9. Remove the temptation. Maybe skip a trip to the mall and go to a specialty store to pick up the item that's actually on your shopping list. Or go to the park for diversion instead of window shopping. It's not fun finding yourself on the wrong side of the window shopping experience, and in most cases the old adage "out of sight, out of mind" rings true for impulse buys.
Dieters don't do well sitting in a bakery sniffing mouthwatering treats all day. Why put yourself in the same position to fail financially?
10. Treat it like a friend Treat your emergency fund the way you treat your friends: Don't abuse it and don't use it except when needed. Payne suggests this trick when weighing spending decisions. No one likes a user. If you expect your emergency fund to have your back when trouble strikes, maintain a healthy relationship with your money.
11. Keep them separated. It's important to keep your savings in a different account than the one from which you pay your bills, but maybe a little extra space can be helpful. Epperson suggests keeping checking and savings accounts at different institutions. This strategy makes your savings just slightly less accessible because of the waiting time on fund transfers, and maybe that lag is just long enough to help you cool off your spending impulse.
She points out that unbundling your products gives you the opportunity to take advantage of high-yield accounts offered at online institutions, rather than the low-interest-paying brick-and-mortar bank where you keep your checking account.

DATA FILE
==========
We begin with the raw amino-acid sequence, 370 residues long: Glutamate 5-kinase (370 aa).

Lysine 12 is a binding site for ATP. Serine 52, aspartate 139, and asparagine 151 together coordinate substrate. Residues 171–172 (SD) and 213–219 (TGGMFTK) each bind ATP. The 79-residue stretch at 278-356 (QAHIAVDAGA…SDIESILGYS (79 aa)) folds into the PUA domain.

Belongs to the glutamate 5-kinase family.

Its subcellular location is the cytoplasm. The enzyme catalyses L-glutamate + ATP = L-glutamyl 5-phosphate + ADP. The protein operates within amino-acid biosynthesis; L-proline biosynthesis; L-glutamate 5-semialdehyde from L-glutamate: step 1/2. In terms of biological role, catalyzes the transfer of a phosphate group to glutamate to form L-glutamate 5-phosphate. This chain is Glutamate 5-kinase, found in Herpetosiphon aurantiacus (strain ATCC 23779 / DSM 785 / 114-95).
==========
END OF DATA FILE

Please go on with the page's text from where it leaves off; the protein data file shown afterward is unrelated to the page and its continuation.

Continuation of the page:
12. Enjoy compounding for a change. Being on the right side of compound interest is a rewarding experience. Instead of the negative compounding (paying interest on interest) that often occurs with credit cards, you can watch your money grow effortlessly.
Earning interest on interest is a powerful tool that most people don't really understand, says Gail MarksJarvis, money columnist and author of "Saving for Retirement (Without Living like a Pauper or Winning the Lottery)."
"Here's how it works," she says. "Let's say you simply invest $200 this year, and nothing after that and you earn 10 percent on the money each year. At the end of the year you will have $220. That's $200, plus the $20 you earned." But here's the powerful part: After five years, the original $200 grows to $322. After 15 years, it mushrooms to $835.
Start saving now -- no excuses. Then when you're not able to save or not able to save much, your money will still be doing the work for you. The key is to start early for maximum gains.
13. Treat it like taxes. Most people are used to having taxes deducted from their paychecks, Payne points out. They accept both the mandatory nature and regularity of the contributions. So it might be helpful to think of saving to your emergency fund as a taxation that benefits you.
If you really hate taxes, it may be more helpful to think of your savings as a hassle-free insurance policy. The insurance pays out when you need it most.